World War II and its effect on my father, Irwin Rosen, is one of the main themes of A Brooklyn Memoir. He was an infantyman in General Patton's 94th Division. He marched through France, Czechoslovakia, and Germany. He fought in the Battle of the Bulge and took part in the liberation of a Nazi slave-labor camp. Despite my persistent questions, he never talked about what he experienced in any detail. Everything I learned about what happened to him in the war I learned from somebody else, usually my mother.
As a child, I loved looking at my father's war souvenirs, which I describe in the book. Recently, I came across a war souvenir I'd never seen before: his "Special Orders for German-American Relations" (first page depicted above), signed by Lieutenant General Omar Bradley, in 1945.
His orders were exactly as follows:
1. To remember always that Germany, though conquered, is still a dangerous enemy nation.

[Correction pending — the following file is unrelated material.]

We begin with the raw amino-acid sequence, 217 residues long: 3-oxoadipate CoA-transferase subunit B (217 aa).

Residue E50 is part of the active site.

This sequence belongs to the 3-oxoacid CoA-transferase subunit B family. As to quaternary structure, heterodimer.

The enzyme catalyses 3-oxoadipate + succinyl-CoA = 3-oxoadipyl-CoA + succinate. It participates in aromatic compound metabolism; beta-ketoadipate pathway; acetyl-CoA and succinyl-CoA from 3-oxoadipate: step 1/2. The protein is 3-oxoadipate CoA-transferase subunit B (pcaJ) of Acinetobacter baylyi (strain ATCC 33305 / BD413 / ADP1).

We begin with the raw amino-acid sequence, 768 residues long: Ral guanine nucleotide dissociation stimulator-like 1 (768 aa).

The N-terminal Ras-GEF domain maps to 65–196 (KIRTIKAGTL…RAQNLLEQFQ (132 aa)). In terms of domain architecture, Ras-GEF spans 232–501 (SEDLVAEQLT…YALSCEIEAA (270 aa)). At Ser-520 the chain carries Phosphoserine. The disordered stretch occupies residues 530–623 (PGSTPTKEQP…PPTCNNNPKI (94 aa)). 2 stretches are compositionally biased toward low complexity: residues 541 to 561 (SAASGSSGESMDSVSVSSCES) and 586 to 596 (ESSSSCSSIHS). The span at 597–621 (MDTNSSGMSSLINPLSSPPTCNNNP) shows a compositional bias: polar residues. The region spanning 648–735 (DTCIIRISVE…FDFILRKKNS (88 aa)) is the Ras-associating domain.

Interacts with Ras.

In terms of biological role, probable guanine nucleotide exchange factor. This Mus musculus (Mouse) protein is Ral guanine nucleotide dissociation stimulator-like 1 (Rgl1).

2. Never to trust Germans, collectively or individually.
3. To defeat German efforts to poison my thoughts or influence my attitude.
4. To avoid acts of violence, except when required by military necessity.
5. To conduct myself at all times so as to command the respect of the German people for myself, for the United States, and for the Allied Cause.
6. Never to associate with Germans.
7. To be fair but firm with Germans.
This happened a long time ago. My father would have been 99 September 24. This is another fragment of his life.